In recent years, Israeli Prime Minister Benjamin Netanyahu has called repeatedly on French Jews in particular to make aliyah. Apart from this being unnecessary interference in another state’s domestic affairs, French Jews who heed his call do so without understanding the background sufficiently and on the false pretence that Israel is a “safer” place for them than their home country, France.

Whether from France or other countries, those considering migration to Israel should be exposed to the impact that the creation of Israel has had on the indigenous population. They should be provided with the opportunity to look Palestinian refugees in the eye, listen to their stories and understand that the state they are moving to continues to ban Palestinians from returning home, in contravention of international law. They should hear how the refugees, their fathers and grandfathers were terrorised into leaving their homes in 1948 and witness the conditions that they live in to this day. Palestinian refugee camps in Lebanon would provide a wonderful and informative excursion. Not only will potential migrants meet refugees who have lived in Lebanon since 1948 but their brothers and sisters from Yarmouk and other refugee camps in Syria. Making such a trip is possible as all those who would make it already hold passports — from their home countries — that would admit them to Lebanon.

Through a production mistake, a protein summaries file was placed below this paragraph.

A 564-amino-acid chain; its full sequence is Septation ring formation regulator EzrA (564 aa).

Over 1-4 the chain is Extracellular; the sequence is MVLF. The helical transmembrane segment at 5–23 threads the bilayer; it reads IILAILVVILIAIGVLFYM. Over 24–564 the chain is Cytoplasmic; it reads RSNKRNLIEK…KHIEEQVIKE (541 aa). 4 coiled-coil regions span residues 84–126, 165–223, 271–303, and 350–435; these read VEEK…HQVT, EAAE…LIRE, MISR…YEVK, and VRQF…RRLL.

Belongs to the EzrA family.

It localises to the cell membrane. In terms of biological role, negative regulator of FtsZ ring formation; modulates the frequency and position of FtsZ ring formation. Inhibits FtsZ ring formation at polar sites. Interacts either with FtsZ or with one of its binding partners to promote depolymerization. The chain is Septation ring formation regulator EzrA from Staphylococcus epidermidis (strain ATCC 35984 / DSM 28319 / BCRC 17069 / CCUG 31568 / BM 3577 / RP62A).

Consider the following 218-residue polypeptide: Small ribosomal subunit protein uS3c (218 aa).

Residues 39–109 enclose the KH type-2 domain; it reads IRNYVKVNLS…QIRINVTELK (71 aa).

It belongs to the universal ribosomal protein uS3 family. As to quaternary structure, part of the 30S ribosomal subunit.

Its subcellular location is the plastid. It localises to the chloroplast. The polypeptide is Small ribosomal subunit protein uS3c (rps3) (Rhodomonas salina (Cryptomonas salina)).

The situation facing the refugees is described thoroughly in the Palestinian Return Centre’sreport: ‘The “Forgotten People”: Assessing Poverty Among Palestinian Refugees in Lebanon. It describes an ever worsening situation which has resulted in 160,000 refugees being categorised as poor or very poor. The already desperate situation has worsened significantly as first Syrian refugees and then Palestinian refugees from Syria fled their homes in search of a safe environment. It is ironic that Lebanon’s existing refugees have become hosts to Syria’s refugees.

A few days spent at one of the twelve official UN refugee camps in Lebanon would be extremely informative to those considering aliyah. They can take their pick from Burj El-Barajneh, Ain Al-Hilweh or the infamous Sabra and Shatila, or maybe one of the growing “informal gatherings” of refugees across the country. After hearing the heart-rending stories of expulsion and dispossession, how would they then justify moving to live where the refugees and their families actually came from? If they eventually move to Israel, how will they feel as they drive through a landscape that was changed deliberately to hide the destroyed villages which were once home to the Palestinians they met in Lebanon? How will they feel about serving in an army that exists to oppress other refugees in the West Bank and to attack Gaza regularly, where the population is 80 per cent refugees, in order for Jews to be able to live in comfort in Israel?

As the search for the elusive breakthrough in the conflict continues, those selling the idea of the life-changing experience that aliyah to Israel provides for Jews should also offer them the opportunity to see for themselves the life changing reality that the creation of Israel had and continues to have on an entire people. It has been catastrophic.

Professor Kamel Hawwash is a British Palestinian engineering academic based at the University of Birmingham. He is a commentator on Middle East affairs and is Vice Chair of the Palestine Solidarity Campaign. He writes here in a personal capacity.